HOW ABUSE CONTRIBUTES TO THE SHELTER?
The position of women in society has always been shady. The world has always painted the picture of the happy family with the loving housewife and the caring husband, but as citizens of the real world we know that that’s just propaganda to cloak the truth. The truth being that happiness does not exist for all marriages/ relationships especially for the woman. According to the NCADV the victims are not just women. The website reported that 1 out of 4 men are abused by their significant other, this number pales in comparison to the 1 out 3 women who are abused each year. Looking at the facts it is safe to agree that the gentle nature of a woman has been taken advantage of in many situations.
It is because of society’s demands of a family that has led women for years to remain in difficult relationships. A person who is not in this predicament might question why someone might stay in an abusive relationship. There is much to be considered. Women in these situations are thinking about their children. ‘The kids need their father,’ they might debate. ‘He loves me, he just doesn’t know how to show it,’ or ‘he’ll change just give him time.’ These are just some of the excuses that prevent women from leaving their relationship. With the man usually being the sole provider, if these women escape and or fight to be out of their custody they do not have a place to call home afterwards. This is the main reason as to why the victims do not flee their home of abuse.
Sadly, the addition of children makes the decision even harder. When women take into account their child’s welfare they throw away any decision to escape the heinous situation. If they do choose to leave out of an act of courage they have a whole world of difficulties ahead of them. The first action a person takes when they are being removed from their abusive is to double-up. Doubling up is the process of moving in with a family member or friend. The closest ones to the victims may very well be quick to take them in, but studies have shown that that luxury does not last for long. The finances and the lack of space becomes a burden. In fear of overstaying their welcome the domestic violence victim will attempt to double-up with another family member or friend. When they run out places to go then they will consider checking into a domestic violence shelter where the majority is women and children going through the same struggle. These shelters are perfect because they cater to the exact need of the situation and allow the victims to stay in contact with their relatives. Unfortunately, these shelters in particular have a time limit, so after the stage one of their stay is complete the women are sent packing.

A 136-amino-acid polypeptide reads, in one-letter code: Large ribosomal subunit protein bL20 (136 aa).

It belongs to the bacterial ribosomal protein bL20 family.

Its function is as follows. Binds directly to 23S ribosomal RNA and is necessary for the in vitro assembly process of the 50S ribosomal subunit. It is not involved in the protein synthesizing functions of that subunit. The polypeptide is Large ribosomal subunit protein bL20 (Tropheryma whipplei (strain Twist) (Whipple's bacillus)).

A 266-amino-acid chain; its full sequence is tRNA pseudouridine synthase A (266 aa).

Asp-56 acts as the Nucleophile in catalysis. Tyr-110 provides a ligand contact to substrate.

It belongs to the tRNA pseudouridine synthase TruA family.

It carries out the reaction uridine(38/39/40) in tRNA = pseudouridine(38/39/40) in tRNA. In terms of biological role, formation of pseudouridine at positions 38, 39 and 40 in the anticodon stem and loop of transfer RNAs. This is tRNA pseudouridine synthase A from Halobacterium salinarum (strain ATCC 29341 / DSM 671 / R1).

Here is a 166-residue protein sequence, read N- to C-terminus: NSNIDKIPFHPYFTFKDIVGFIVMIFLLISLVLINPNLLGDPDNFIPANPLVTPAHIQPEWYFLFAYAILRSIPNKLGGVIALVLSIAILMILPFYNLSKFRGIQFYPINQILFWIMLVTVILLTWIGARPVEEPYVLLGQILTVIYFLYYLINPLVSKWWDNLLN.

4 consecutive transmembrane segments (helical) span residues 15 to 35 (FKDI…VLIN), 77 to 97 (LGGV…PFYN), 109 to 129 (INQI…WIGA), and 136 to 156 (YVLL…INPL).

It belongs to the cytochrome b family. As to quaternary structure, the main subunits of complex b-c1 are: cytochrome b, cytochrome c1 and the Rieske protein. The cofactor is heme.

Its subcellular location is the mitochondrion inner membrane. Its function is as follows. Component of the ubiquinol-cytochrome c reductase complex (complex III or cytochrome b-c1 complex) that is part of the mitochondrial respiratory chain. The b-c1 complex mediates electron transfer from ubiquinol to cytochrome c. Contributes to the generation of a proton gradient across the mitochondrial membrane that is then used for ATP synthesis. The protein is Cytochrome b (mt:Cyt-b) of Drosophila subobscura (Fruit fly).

What’s the next?
A regular homeless shelter is the next bet, which doesn’t carry all the amenities of the last shelter. The worst part about this predicament is some of the homeless shelters only cater to adults, which mean the children will be separated from their parent and put into foster care. This could be the worst possible conclusion for a mother who is fleeing a dangerous relationship. The outcome could only get worst from there, when it comes to being homeless it is always difficult to work your way back up in society. The best possible solution is to prevent these mothers and their children from turning to a homeless shelter, keep them from getting to that point of desperation so they can keep their families together.
References_____________________________________________________________________ Bard, Marjorie. Organizational and Community Responses to Domestic Abuse and
Homelessness. Routledge, 2016.
Mullins, Gretchen P. “The Battered Woman and Homelessness.” Journal of Law and Policy, vol.
3, 1995 1994, p. 237.
Zorza, Joan. “Woman Battering: A Major Cause of Homelessness.” Clearinghouse Review, vol.
25, 1992 1991, p. 421.